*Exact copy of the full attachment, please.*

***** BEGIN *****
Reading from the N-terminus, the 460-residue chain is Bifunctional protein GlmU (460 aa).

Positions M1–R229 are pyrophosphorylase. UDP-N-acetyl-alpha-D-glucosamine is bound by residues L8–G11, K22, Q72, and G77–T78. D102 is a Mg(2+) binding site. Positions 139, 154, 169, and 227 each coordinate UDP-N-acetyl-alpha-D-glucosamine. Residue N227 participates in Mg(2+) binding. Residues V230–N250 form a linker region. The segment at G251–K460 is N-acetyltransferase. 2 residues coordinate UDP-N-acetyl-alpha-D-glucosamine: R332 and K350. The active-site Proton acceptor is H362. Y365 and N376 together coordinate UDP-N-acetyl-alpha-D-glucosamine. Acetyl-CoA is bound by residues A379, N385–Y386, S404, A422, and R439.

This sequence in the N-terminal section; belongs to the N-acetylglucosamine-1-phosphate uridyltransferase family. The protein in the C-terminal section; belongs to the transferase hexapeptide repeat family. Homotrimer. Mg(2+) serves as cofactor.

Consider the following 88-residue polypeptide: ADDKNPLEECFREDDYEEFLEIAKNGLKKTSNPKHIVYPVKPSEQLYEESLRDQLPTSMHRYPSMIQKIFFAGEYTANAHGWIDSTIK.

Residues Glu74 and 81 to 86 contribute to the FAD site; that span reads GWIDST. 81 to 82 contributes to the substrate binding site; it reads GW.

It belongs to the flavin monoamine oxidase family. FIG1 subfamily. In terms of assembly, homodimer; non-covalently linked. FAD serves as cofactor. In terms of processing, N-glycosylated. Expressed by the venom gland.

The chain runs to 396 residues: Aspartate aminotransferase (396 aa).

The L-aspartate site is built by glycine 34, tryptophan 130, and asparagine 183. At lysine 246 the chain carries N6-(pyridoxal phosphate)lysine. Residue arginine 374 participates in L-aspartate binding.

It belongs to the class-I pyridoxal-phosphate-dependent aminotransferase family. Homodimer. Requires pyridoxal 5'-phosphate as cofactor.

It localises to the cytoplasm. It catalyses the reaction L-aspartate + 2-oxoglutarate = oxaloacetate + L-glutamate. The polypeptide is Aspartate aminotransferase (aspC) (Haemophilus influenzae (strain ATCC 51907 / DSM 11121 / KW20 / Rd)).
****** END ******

Reading from the N-terminus, the 460-residue chain is Bifunctional protein GlmU (460 aa).

Positions M1–R229 are pyrophosphorylase. UDP-N-acetyl-alpha-D-glucosamine is bound by residues L8–G11, K22, Q72, and G77–T78. D102 is a Mg(2+) binding site. Positions 139, 154, 169, and 227 each coordinate UDP-N-acetyl-alpha-D-glucosamine. Residue N227 participates in Mg(2+) binding. Residues V230–N250 form a linker region. The segment at G251–K460 is N-acetyltransferase. 2 residues coordinate UDP-N-acetyl-alpha-D-glucosamine: R332 and K350. The active-site Proton acceptor is H362. Y365 and N376 together coordinate UDP-N-acetyl-alpha-D-glucosamine. Acetyl-CoA is bound by residues A379, N385–Y386, S404, A422, and R439.

This sequence in the N-terminal section; belongs to the N-acetylglucosamine-1-phosphate uridyltransferase family. The protein in the C-terminal section; belongs to the transferase hexapeptide repeat family. Homotrimer. Mg(2+) serves as cofactor.

Consider the following 88-residue polypeptide: ADDKNPLEECFREDDYEEFLEIAKNGLKKTSNPKHIVYPVKPSEQLYEESLRDQLPTSMHRYPSMIQKIFFAGEYTANAHGWIDSTIK.

Residues Glu74 and 81 to 86 contribute to the FAD site; that span reads GWIDST. 81 to 82 contributes to the substrate binding site; it reads GW.

It belongs to the flavin monoamine oxidase family. FIG1 subfamily. In terms of assembly, homodimer; non-covalently linked. FAD serves as cofactor. In terms of processing, N-glycosylated. Expressed by the venom gland.

The chain runs to 396 residues: Aspartate aminotransferase (396 aa).

The L-aspartate site is built by glycine 34, tryptophan 130, and asparagine 183. At lysine 246 the chain carries N6-(pyridoxal phosphate)lysine. Residue arginine 374 participates in L-aspartate binding.

It belongs to the class-I pyridoxal-phosphate-dependent aminotransferase family. Homodimer. Requires pyridoxal 5'-phosphate as cofactor.

It localises to the cytoplasm. It catalyses the reaction L-aspartate + 2-oxoglutarate = oxaloacetate + L-glutamate. The polypeptide is Aspartate aminotransferase (aspC) (Haemophilus influenzae (strain ATCC 51907 / DSM 11121 / KW20 / Rd)).